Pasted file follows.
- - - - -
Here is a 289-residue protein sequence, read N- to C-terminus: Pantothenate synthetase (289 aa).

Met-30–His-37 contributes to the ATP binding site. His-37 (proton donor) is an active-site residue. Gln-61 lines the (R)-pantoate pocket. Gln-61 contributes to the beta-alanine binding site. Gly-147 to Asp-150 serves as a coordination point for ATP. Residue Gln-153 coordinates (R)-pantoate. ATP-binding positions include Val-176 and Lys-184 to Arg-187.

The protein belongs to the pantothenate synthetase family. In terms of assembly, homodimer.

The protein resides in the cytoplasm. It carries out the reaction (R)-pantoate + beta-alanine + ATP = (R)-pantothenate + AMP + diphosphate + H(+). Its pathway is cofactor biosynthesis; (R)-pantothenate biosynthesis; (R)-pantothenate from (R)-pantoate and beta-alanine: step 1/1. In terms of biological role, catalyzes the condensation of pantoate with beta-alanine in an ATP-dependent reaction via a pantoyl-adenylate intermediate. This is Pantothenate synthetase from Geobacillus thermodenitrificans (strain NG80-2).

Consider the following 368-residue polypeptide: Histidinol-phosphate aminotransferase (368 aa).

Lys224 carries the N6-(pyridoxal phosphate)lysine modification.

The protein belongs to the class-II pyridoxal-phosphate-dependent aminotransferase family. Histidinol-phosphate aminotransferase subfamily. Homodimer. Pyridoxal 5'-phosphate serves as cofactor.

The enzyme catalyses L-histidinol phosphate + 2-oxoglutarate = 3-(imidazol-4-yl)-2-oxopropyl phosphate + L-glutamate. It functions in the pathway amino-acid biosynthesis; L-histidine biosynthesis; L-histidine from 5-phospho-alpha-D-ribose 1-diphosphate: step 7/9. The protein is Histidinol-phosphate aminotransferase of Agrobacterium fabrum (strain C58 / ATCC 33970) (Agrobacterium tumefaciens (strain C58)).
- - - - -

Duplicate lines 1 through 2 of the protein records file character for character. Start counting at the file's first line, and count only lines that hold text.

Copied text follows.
Here is a 289-residue protein sequence, read N- to C-terminus: Pantothenate synthetase (289 aa).

Met-30–His-37 contributes to the ATP binding site. His-37 (proton donor) is an active-site residue. Gln-61 lines the (R)-pantoate pocket. Gln-61 contributes to the beta-alanine binding site. Gly-147 to Asp-150 serves as a coordination point for ATP. Residue Gln-153 coordinates (R)-pantoate. ATP-binding positions include Val-176 and Lys-184 to Arg-187.